Rational protein design is an exciting avenue for developing new vaccines, diagnostics, and therapeutics for human diseases. The ability to intentionally design thermostable proteins will allow expansion of this technique to applications that are subject to harsh storage or transport conditions. Nonfunctional, de novo designed proteins tend to be unusually stable, but there has been minimal investigation as to the structural and dynamic basis for thermostability in these proteins. It is additionally unclear whether protein designers are exploiting the same thermostabilization strategies in their designs as nature does in the proteins of organisms that evolved to live at high temperatures.
We aim to determine the structural and dynamic bases for thermostability in designed proteins and compare them with thermostabilization strategies observed in thermophilic proteins. Further, we aim to determine whether the thermostabilization strategies employed by protein designers are compatible with function. We hypothesize that protein designers have employed thermostabilization strategies that are not common in nature, and these strategies may hinder designed proteins' abilities to function. The Engrailed homeodomain is a three-helix bundle transcription factor from D. melanogaster, and its structure, native state dynamics, and folding pathway have been well characterized. It served as the template in two protein design studies, both of which produced thermostable proteins. First, we will identify the thermostabilization mechanisms in these designed proteins and compare the mechanisms with those we observe in a homologous, thermophilic DNA-binding protein. Second, we will determine whether the thermostabilization strategies observed in the designed proteins are compatible with DNA-binding function. Finally, we will identify families of more complex proteins containing a designed thermostable, natural thermostable, and a thermolabile member and compare their thermostabilization strategies with those observed in the model, three-helix bundle family.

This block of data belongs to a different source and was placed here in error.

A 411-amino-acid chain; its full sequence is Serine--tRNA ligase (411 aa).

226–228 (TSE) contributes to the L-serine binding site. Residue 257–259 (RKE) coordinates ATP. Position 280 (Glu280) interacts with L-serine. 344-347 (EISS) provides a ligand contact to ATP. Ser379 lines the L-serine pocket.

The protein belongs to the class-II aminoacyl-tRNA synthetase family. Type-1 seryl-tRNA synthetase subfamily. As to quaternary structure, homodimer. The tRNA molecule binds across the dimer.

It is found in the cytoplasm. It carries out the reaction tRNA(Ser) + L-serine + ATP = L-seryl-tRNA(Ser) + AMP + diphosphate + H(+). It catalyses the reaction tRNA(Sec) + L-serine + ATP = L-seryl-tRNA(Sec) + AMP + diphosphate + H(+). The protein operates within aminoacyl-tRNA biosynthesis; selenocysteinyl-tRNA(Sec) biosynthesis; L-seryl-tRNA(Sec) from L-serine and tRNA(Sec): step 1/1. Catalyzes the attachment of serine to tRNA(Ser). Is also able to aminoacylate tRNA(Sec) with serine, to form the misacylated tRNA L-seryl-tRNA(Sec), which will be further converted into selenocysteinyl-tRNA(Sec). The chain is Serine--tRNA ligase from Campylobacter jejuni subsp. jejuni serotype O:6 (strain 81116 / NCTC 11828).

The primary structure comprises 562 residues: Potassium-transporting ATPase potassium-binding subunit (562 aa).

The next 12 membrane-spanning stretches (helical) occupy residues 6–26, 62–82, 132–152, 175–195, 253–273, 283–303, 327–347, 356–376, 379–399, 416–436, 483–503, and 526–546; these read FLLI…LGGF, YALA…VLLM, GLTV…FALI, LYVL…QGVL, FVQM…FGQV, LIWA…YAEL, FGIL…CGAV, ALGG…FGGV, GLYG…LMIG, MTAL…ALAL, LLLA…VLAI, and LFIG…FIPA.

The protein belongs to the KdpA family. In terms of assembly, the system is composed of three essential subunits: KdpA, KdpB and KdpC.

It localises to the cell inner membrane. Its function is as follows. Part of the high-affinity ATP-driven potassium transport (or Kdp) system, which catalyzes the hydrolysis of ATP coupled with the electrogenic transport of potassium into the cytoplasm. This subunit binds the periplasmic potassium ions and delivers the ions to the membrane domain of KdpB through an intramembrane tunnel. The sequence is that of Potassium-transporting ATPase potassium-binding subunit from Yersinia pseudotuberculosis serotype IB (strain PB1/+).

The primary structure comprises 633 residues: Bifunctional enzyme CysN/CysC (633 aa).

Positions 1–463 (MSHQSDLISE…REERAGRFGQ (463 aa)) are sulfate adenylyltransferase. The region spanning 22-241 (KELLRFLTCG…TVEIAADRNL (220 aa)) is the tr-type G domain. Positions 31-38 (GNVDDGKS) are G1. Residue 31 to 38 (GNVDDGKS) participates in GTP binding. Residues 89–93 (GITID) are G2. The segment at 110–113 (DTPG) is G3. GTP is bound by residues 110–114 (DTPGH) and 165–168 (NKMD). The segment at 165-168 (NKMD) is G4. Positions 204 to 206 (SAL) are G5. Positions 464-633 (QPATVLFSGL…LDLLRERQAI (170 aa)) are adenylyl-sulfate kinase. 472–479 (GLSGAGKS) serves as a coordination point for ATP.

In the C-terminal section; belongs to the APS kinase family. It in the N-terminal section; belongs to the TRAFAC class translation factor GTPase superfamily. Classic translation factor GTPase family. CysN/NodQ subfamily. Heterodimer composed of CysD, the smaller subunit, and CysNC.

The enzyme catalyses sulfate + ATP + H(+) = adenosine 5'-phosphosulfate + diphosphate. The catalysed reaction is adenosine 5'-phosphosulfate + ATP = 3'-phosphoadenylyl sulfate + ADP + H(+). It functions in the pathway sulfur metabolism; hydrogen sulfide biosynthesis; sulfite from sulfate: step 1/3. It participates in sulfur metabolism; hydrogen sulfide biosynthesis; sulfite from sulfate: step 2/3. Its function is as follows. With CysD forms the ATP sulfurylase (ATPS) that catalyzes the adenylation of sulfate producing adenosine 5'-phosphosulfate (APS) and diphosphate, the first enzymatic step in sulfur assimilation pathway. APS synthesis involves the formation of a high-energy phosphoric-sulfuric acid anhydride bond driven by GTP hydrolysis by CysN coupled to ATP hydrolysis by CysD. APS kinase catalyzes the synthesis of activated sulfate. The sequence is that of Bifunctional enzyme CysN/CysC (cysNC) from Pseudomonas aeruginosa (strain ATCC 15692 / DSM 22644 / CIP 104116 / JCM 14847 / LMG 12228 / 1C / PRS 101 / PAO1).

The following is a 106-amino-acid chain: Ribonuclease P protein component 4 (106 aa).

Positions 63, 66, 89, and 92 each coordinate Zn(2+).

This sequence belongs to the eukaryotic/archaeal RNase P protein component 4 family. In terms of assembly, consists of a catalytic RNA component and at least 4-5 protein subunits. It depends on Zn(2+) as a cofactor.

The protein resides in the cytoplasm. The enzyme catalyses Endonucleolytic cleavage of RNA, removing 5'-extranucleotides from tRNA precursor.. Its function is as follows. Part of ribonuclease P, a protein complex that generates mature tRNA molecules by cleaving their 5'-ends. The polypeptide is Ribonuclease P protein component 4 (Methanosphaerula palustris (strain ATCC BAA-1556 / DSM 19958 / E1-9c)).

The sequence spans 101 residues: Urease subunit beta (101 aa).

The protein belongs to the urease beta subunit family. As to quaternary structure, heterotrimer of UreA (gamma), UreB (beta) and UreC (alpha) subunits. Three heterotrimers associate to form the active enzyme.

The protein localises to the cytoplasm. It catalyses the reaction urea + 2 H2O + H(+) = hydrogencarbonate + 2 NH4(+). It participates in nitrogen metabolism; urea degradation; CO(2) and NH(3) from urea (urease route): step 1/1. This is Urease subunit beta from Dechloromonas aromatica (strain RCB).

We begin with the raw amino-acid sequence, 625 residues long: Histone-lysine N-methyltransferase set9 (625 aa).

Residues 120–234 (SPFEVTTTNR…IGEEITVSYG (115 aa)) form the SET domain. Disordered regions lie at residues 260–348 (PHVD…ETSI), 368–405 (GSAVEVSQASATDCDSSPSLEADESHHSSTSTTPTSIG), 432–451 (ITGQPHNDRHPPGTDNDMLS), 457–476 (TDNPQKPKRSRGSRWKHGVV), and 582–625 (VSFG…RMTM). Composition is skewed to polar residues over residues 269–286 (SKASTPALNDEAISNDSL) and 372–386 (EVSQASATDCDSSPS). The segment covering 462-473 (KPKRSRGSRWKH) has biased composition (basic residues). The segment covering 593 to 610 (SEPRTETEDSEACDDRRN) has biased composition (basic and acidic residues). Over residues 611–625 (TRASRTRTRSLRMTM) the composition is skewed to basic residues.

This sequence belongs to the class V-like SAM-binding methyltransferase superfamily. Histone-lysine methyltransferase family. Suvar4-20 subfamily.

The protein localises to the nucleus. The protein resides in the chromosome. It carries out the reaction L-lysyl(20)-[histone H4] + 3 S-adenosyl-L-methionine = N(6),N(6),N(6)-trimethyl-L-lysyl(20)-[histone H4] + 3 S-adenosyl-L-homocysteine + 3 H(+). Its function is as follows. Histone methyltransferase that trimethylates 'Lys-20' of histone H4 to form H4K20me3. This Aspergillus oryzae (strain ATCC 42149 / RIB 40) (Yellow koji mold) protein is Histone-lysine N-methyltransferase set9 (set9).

These aims will be accomplished using a complementary set of computational and biophysical techniques. Molecular dynamics simulations of these proteins performed at various temperatures will generate predictions that will be tested experimentally using DNA-binding and equilibrium unfolding assays. The results of this study will provide knowledge of how to deploy thermostabilization strategies that are compatible with function, which will be critical to protein designers' success in developing protein-based vaccines, diagnostics, or therapies subjected to harsh storage conditions.
Understanding the structural basis for thermostability in designed and naturally occurring proteins will enable the rational design of intentionally thermostable proteins that perform a desired function. Designed, thermostable proteins have the potential to be used in vaccines, diagnostics, and treatments that are subjected to harsh environments during storage or transport. In this project, we will determine the balance between thermostability and function in a simple model set of proteins, and we will investigate the structural and dynamic basis of thermostability in protein families that are more complex.